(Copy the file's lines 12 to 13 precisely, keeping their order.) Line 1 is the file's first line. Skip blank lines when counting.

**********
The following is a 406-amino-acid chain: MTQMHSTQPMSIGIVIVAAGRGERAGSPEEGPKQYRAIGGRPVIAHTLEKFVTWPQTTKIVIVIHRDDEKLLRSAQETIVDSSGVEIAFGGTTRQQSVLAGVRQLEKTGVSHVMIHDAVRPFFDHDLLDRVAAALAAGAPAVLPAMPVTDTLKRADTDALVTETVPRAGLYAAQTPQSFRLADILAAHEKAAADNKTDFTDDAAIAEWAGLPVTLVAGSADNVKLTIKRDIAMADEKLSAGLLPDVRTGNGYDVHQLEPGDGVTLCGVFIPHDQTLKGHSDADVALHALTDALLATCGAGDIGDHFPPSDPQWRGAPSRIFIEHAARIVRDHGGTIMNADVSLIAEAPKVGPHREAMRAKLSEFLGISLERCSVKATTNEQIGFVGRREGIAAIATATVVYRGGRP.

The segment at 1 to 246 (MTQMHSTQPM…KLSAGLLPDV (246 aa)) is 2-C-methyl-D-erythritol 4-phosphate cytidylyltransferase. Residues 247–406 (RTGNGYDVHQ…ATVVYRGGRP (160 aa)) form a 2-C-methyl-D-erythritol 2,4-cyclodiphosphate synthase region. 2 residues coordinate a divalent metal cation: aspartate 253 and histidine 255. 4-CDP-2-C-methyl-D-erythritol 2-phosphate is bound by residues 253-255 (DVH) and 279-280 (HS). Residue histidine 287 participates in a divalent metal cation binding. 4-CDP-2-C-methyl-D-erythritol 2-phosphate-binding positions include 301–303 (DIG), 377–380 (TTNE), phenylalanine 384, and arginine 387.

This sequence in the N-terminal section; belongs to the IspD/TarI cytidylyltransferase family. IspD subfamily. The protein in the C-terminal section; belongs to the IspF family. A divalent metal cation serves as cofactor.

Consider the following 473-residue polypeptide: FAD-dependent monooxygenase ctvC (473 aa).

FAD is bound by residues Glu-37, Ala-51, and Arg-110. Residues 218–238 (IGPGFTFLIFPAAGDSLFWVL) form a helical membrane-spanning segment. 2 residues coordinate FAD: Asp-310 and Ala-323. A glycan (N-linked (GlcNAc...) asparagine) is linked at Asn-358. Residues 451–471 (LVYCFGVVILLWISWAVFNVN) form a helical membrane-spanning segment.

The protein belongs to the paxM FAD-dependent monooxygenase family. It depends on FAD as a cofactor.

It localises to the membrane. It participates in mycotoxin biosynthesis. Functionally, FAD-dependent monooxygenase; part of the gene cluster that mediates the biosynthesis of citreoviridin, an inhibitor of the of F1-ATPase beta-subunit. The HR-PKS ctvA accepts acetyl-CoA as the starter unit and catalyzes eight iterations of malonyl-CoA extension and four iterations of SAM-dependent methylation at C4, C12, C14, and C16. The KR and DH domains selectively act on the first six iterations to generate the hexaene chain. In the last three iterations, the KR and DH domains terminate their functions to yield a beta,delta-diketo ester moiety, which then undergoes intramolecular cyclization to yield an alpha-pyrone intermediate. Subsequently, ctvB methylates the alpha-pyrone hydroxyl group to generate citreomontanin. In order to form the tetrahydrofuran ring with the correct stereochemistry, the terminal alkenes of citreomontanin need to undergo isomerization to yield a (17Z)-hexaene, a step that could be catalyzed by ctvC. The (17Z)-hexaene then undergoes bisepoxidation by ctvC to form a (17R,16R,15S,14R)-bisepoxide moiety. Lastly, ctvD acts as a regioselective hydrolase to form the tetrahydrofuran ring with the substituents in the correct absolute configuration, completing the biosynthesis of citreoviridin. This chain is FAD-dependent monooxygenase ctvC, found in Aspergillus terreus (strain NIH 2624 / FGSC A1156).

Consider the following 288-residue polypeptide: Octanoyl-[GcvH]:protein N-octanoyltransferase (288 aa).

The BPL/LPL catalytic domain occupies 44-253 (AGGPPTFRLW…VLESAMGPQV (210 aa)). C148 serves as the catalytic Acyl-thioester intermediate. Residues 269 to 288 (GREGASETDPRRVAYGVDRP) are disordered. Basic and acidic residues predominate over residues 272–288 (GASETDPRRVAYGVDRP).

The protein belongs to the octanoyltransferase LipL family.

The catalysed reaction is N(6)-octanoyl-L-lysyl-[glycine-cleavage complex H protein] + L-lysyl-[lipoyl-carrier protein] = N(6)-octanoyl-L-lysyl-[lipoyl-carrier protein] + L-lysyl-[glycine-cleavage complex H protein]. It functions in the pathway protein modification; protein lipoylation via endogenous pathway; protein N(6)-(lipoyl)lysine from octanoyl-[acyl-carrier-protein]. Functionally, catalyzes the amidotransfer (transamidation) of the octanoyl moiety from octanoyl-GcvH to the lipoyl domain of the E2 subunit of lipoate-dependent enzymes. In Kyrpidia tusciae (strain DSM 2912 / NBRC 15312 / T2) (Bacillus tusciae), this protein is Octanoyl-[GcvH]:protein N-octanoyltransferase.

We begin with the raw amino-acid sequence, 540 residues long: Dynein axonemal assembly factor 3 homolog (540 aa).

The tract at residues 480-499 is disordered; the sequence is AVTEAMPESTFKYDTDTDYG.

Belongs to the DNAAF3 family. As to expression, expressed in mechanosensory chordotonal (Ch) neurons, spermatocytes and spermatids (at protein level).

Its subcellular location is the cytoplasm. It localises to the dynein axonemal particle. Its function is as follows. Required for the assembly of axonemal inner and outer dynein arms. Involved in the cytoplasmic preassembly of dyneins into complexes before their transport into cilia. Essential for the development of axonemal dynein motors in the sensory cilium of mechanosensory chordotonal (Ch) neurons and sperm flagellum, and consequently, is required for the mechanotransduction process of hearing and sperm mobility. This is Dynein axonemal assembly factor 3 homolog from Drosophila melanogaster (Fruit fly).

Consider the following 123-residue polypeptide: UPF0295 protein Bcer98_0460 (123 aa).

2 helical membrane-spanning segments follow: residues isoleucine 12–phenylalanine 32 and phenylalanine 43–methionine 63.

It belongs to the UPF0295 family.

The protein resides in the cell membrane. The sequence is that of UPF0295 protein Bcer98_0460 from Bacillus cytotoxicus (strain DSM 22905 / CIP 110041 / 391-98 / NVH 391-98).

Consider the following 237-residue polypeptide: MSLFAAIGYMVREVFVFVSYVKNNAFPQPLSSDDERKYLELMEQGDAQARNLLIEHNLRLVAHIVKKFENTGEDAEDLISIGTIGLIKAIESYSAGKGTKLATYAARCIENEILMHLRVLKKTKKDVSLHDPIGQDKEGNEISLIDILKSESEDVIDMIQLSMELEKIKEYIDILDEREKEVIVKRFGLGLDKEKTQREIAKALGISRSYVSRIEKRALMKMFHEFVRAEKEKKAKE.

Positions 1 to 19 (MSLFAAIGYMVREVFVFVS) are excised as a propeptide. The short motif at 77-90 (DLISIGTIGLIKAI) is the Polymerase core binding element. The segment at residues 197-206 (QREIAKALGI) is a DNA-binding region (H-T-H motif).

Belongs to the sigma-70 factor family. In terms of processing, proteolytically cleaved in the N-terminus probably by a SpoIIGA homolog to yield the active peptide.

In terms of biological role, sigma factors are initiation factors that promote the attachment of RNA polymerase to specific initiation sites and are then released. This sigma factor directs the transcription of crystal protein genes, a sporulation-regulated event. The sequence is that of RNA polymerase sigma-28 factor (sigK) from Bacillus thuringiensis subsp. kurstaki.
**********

We begin with the raw amino-acid sequence, 540 residues long: Dynein axonemal assembly factor 3 homolog (540 aa).

The tract at residues 480-499 is disordered; the sequence is AVTEAMPESTFKYDTDTDYG.